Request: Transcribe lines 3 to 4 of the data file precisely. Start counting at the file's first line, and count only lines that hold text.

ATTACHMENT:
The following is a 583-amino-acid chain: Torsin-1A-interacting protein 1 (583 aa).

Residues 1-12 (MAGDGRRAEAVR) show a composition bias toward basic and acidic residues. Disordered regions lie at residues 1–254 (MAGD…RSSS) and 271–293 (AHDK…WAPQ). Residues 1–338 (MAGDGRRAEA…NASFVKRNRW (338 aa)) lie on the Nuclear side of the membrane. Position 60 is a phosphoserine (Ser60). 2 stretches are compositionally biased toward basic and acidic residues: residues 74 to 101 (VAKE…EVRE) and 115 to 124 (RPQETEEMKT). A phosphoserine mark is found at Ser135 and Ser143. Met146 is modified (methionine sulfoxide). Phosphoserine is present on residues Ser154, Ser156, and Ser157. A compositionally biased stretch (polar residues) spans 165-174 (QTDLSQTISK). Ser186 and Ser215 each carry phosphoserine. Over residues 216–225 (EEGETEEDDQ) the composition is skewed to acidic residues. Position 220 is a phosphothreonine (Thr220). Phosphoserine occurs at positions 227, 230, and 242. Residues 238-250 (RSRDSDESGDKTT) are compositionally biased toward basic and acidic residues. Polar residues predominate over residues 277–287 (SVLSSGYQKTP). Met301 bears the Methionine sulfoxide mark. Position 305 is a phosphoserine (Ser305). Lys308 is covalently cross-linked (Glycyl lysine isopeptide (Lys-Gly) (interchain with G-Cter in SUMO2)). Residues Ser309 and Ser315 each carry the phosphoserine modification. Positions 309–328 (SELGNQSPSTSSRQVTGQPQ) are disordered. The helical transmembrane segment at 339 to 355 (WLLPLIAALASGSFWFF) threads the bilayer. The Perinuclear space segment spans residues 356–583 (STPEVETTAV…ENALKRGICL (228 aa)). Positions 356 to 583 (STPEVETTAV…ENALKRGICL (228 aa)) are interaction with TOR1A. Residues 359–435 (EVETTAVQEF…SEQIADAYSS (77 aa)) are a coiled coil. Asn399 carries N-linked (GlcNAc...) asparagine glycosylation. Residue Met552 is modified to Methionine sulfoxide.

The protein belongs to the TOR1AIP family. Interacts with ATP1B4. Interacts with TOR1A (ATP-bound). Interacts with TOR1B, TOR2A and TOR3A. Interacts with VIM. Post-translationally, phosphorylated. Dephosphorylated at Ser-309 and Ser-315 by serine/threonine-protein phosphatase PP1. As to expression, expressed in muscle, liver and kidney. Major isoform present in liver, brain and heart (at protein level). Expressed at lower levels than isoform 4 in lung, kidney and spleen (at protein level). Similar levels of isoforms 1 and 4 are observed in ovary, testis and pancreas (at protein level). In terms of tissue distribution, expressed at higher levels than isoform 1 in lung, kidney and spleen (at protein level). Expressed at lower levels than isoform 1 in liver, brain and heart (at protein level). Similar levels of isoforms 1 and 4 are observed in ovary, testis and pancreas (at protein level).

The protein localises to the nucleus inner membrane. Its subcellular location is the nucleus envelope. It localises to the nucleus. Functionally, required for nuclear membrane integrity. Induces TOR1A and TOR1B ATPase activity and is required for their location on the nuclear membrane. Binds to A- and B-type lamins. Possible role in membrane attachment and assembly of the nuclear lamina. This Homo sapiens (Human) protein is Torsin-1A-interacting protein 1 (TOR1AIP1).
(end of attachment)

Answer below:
The protein belongs to the TOR1AIP family. Interacts with ATP1B4. Interacts with TOR1A (ATP-bound). Interacts with TOR1B, TOR2A and TOR3A. Interacts with VIM. Post-translationally, phosphorylated. Dephosphorylated at Ser-309 and Ser-315 by serine/threonine-protein phosphatase PP1. As to expression, expressed in muscle, liver and kidney. Major isoform present in liver, brain and heart (at protein level). Expressed at lower levels than isoform 4 in lung, kidney and spleen (at protein level). Similar levels of isoforms 1 and 4 are observed in ovary, testis and pancreas (at protein level). In terms of tissue distribution, expressed at higher levels than isoform 1 in lung, kidney and spleen (at protein level). Expressed at lower levels than isoform 1 in liver, brain and heart (at protein level). Similar levels of isoforms 1 and 4 are observed in ovary, testis and pancreas (at protein level).

The protein localises to the nucleus inner membrane. Its subcellular location is the nucleus envelope. It localises to the nucleus. Functionally, required for nuclear membrane integrity. Induces TOR1A and TOR1B ATPase activity and is required for their location on the nuclear membrane. Binds to A- and B-type lamins. Possible role in membrane attachment and assembly of the nuclear lamina. This Homo sapiens (Human) protein is Torsin-1A-interacting protein 1 (TOR1AIP1).